malware

What's a good antivirus for Windows 7?

David from Burbank, CA

Episode 1324

David is trying to find an antivirus for Windows 7. Leo says that Microsoft's own Security Essentials (or Defender, depending on the version) is sufficient, and it's free. The problem is that viruses are usually coming out so fast (called zero day exploits) that you can get infected before the AntiVirus finds it and removes it. Then the viruses are often attached to a system file and it renders the computer unusable. Even security experts put antivirus low on the list of things to do to prevent infection.

Can I make an image of my computer to wipe out malware?

David from Phoenix, AZ

Episode 1323

David wants to know how malware effects reinstalling apps. Leo says that once he strips off the malware, he'll have to reinstall his apps. The only way to be sure that he's eliminated the malware is to backup his data, wipe his drive and reinstall Windows. How about an image of the drive? As long as he has a clean image, he could use that. If his computer has malware when he makes the image, he'll just restore the malware. Leo would wipe the drive, reinstall everything, update it all, and then make an image.

Imaging options include:

Did I get scammed by malware?

Ellen from Santa Monica, CA

Episode 1322

Ellen feels like she got ripped off by Microsoft. She got a popup saying she had a virus and listened to it, then paid $250 for support. Leo says that wasn't microsoft. That was a bad guy. Leo says it was a browser popup and they use that to phish for gullible people to sign up. Microsoft will never, ever do that. It's even worse, though. They likely got remote access and not only do they have her credit card, they have also likely installed more malware on the computer. At this point, Ellen should call the credit card company, reverse the charge and have her card number changed.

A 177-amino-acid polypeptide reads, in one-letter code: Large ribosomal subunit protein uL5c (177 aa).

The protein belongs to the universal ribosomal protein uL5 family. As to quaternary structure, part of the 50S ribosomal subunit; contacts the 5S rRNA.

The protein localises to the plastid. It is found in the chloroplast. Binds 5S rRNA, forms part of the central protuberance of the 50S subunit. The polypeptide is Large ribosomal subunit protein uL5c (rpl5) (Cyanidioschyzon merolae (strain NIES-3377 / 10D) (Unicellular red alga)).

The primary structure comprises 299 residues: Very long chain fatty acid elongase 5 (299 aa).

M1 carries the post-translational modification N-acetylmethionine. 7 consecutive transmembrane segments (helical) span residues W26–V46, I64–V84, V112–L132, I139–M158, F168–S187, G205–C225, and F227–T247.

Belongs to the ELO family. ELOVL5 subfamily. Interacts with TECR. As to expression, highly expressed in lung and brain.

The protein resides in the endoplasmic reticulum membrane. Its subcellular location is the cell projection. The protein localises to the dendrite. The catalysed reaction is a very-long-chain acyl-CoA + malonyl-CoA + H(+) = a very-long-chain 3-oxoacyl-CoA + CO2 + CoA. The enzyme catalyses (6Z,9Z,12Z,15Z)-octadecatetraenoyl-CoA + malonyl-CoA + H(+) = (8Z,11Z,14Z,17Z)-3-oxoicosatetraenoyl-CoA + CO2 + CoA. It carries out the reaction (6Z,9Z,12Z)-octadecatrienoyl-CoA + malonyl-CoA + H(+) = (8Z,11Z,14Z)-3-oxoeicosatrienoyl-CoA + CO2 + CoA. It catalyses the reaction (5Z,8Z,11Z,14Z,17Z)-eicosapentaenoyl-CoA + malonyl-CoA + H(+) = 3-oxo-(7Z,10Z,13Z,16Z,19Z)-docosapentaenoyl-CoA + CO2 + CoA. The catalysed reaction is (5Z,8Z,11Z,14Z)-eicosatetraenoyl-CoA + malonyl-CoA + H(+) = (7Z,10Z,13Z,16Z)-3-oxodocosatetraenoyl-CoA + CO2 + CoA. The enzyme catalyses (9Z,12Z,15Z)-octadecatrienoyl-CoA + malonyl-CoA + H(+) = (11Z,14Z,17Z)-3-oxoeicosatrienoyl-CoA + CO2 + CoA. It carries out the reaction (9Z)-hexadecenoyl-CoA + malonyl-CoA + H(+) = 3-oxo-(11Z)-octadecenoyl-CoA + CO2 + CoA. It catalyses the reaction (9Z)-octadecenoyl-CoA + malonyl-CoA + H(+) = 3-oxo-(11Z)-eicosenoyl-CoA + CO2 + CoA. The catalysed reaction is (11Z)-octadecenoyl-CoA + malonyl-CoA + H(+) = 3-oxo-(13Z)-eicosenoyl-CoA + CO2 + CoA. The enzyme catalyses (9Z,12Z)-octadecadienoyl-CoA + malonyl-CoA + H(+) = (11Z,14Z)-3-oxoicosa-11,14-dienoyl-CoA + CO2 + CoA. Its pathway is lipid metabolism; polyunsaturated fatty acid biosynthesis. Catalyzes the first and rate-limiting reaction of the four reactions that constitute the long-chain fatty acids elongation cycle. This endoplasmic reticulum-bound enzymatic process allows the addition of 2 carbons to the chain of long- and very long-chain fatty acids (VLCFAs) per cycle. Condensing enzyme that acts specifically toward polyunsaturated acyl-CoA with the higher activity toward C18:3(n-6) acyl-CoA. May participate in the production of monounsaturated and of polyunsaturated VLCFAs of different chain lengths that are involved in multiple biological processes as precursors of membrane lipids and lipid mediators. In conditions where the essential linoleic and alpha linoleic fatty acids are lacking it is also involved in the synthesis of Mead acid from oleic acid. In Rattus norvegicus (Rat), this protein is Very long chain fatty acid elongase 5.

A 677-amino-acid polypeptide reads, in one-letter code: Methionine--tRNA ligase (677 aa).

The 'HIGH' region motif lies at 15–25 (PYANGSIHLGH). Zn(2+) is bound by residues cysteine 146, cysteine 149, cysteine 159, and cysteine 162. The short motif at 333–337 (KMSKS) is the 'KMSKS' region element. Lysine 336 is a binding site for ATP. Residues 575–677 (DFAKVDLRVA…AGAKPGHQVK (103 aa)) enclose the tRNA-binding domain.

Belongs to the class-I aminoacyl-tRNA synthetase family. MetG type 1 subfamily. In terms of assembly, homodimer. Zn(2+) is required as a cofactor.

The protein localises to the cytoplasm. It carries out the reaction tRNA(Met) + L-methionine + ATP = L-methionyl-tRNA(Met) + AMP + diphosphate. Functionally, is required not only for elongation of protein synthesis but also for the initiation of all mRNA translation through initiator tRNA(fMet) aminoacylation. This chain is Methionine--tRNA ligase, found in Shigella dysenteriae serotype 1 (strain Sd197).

What is a proxy?

Jay from Providence, NC

Episode 1322

Jay noticed in OS X El Capitan that there's something called "proxies." What is that? Leo says that unless he's using a proxy server, he should ignore it. If it has been set and he didn't know it, it could be a security software thing. Or perhaps a VPN. Proxies are used so that he can link another computer to get online, or use a different service. If it bothers him, he should just turn it off and see if it affects anything else. It could also be malware.

Why do I get a popup to open a file?

Tim from LaHabra, CA

Episode 1319

Tim has a message popping up that asks which app to open a file with. It happens automatically and he doesn't know what file it is. Leo says that's disconcerting. Leo suspects AdWare or worse! There's something on his system that is running in the background and the antivirus can't kill it. He'll have to figure out what the app is that's starting up. He'll have to expect that his system has been compromised, though, and the only real way to be sure he's gotten rid of the malware is to backup his data, wipe his hard drive, and reinstall Windows.

New Exploit Gives Governments the ability to hack into iPhone

Episode 1317

Remember the legal battle that Apple fought against the US Government to prevent unlocking of the iPhone's encryption? The US Gov't ended up going to a third party company who had created a hack to do it. Now that hack is being used to unlock and peer into the mobile phones of dissidents and other undesirable elements that the government wants to keep tabs on. Even reporters. Leo says that Apple has pushed out a fix to block it, and everyone should install iOS 9.5.3 to stop it. Otherwise, you're vulnerable.

How can I tell if a USB key I found is safe to use?

Lex from Virginia

Episode 1310

Lex uses Windows Defender, but he came across a thumb drive and wants to check it to see if it's safe to use. Leo says he really can't. If he plugs it in, and it's infected, it will compromise his system. Firmware can be modified on a thumb drive to contain malware as a payload, and it's undetectable. The worse part is not one USB drive manufacturer has done anything to correct the bug. Wired has a story on it.

How can I get rid of a virus on my website?

Jim from Malibu, CA

Episode 1309

Jim has a friend who's website has received a message that their website has been hacked. Is this warning legitimate? Leo says it probably is. Most managed providers offer that feature, but there's also independent monitoring services like Site Lock. They'll monitor his website, but they won't patch it. He'd need to have a service that goes through all of his code to make sure it's patched and nothing remains of the virus that may have infected it. Jim should check out Qualys. They monitor and repair the site should it get infected.